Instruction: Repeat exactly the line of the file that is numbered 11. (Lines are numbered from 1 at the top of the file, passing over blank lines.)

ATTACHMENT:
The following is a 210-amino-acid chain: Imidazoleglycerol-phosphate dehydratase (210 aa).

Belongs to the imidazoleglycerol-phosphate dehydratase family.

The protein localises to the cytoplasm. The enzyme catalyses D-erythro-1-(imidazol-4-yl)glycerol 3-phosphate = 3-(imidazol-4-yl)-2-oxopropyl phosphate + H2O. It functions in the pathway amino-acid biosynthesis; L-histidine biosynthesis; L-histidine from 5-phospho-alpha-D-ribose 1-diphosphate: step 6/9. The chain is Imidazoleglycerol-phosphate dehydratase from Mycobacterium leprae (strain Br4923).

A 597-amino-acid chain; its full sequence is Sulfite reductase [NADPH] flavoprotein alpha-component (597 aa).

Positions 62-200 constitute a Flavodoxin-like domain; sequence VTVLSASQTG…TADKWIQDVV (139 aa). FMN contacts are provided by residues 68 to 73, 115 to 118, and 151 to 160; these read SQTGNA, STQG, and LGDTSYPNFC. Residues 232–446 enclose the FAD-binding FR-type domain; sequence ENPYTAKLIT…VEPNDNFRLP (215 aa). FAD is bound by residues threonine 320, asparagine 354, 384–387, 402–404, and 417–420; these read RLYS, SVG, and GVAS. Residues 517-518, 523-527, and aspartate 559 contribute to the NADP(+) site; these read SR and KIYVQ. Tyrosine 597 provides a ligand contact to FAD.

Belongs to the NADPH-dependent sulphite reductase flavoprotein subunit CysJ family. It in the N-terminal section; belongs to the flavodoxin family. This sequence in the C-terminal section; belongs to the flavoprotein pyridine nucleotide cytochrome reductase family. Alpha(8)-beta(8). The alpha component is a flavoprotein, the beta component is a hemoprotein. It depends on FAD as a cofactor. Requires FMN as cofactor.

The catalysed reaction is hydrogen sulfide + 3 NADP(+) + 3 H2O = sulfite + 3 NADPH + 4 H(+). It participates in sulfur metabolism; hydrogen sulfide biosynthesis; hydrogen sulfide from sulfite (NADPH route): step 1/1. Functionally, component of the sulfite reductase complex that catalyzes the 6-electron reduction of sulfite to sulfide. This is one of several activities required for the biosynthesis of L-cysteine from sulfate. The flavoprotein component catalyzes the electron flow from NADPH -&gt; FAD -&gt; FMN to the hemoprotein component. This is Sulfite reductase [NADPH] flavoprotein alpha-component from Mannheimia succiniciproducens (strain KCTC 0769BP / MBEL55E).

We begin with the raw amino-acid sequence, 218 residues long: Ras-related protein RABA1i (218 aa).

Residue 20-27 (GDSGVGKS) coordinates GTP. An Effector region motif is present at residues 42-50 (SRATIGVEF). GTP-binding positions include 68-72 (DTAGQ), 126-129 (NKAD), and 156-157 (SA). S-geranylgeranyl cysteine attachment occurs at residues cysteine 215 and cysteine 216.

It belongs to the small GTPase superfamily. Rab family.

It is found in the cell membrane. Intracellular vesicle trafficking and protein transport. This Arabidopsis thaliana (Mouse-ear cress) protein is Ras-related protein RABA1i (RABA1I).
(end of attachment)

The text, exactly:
It is found in the cell membrane. Intracellular vesicle trafficking and protein transport. This Arabidopsis thaliana (Mouse-ear cress) protein is Ras-related protein RABA1i (RABA1I).